Get a rare peek behind the glass doors of Winnipeg's National Microbiology Lab

Ebola, HIV, anthrax. These are only a few of the dangerous, deadly diseases studied at the National Microbiology Lab in Winnipeg.

Lab is holding open house to celebrate its 20th anniversary in Winnipeg

Workers at the National Microbiology Lab wear pressurized protective suits to keep pathogens out. On Saturday, the lab is opening its doors to the public to celebrate its 20th anniversary. (CBC)

Ebola, HIV, anthrax.

These are only a few of the dangerous, deadly diseases studied at the National Microbiology Lab in Winnipeg.

This Saturday, the lab is celebrating its 20th anniversary by opening its doors to Winnipeggers to showcase the fascinating work it has done, and continues to do.

The facility is one of only a handful of North American labs capable of handling pathogens that require the highest level of containment.

That means over its 20-year history, the lab has boasted some important achievements, including developing the made-in-Canada Ebola vaccine, the extremely deadly hemorrhagic fever that killed more than 11,000 people in West Africa from 2014 to 2016.

The vaccine is currently being used to stymie an outbreak in Congo.

"We're proud that the Winnipeg [lab's] contribution is having a role in hopefully dampening that particular outbreak," said Dr. Matthew Gilmour, scientific director general of the lab.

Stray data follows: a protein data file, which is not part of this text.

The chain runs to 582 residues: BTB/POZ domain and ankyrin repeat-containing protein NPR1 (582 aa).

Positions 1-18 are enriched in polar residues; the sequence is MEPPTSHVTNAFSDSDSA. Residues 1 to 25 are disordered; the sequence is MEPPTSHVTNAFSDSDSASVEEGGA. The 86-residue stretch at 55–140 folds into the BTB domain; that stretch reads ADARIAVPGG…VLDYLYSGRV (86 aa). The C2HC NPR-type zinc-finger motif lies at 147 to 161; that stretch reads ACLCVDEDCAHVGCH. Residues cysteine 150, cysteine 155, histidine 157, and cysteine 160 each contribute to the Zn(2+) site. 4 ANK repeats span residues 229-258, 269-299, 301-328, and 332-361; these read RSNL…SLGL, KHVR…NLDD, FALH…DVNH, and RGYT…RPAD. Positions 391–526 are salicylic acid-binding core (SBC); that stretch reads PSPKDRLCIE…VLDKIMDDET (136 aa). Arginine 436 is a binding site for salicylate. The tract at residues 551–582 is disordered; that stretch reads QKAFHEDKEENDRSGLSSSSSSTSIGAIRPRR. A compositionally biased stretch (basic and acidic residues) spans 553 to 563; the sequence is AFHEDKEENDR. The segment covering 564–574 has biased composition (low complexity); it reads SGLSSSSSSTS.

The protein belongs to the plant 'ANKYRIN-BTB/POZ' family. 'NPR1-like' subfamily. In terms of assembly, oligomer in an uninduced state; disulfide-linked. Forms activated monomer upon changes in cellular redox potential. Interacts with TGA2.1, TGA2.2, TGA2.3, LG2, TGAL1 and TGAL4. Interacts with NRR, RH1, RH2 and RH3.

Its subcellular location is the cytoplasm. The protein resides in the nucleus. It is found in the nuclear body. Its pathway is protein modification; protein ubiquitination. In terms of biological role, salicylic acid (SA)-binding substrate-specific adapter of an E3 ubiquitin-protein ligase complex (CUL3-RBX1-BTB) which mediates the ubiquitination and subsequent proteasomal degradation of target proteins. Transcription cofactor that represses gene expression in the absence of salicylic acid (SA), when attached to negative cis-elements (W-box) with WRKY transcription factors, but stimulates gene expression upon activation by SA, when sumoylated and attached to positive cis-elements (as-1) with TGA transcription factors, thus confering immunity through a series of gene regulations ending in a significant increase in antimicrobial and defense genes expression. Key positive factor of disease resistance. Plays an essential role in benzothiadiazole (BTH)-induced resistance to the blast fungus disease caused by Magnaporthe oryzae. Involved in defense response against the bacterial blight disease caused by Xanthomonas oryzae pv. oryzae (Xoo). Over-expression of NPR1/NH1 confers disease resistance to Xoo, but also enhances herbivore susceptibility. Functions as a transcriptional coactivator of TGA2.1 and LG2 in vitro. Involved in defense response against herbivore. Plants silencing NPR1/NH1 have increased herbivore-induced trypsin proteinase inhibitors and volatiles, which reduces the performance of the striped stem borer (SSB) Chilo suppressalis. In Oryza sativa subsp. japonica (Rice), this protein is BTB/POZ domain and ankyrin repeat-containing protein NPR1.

Since it handles some of  the most destructive diseases known to humanity, the lab has the highest possible level of containment and security, Gilmour says.

That includes pressure suits that resemble something that is "almost a bit of a spaceman type suit," which provide a protective barrier for scientists, Gilmour said.

A worker at the National Microbiology Laboratory in Winnipeg wears protective gloves to handle a potentially hazardous substance inside a plastic tent. (CBC)

There are also a whole other suite of protective features, including a lot of physical containment, he said.

"The whole point of it is to protect both the facility, the employees, and of course the city from these organisms that we're working on," he said.

On Saturday, the public will get to step behind the glass doors of the facility at 1015 Arlington St., starting at 10 a.m. and ending at 4 p.m.

Though members of the public won't be able to see into the labs, scientists will give presentations every half hour on their work with various diseases and also put on interactive demonstrations — including demonstrations with the spaceman-like suit.

They'll also get to see inside the lab's emergency operations centre, where scientists come together to determine how they're going to tackle the latest outbreak.

"It's frankly kind of our war room where everyone from the lab comes down and we plan for whatever operation we're undertaking," Gilmour said.

The lab holds open hours rarely, with the last one taking place in 2014.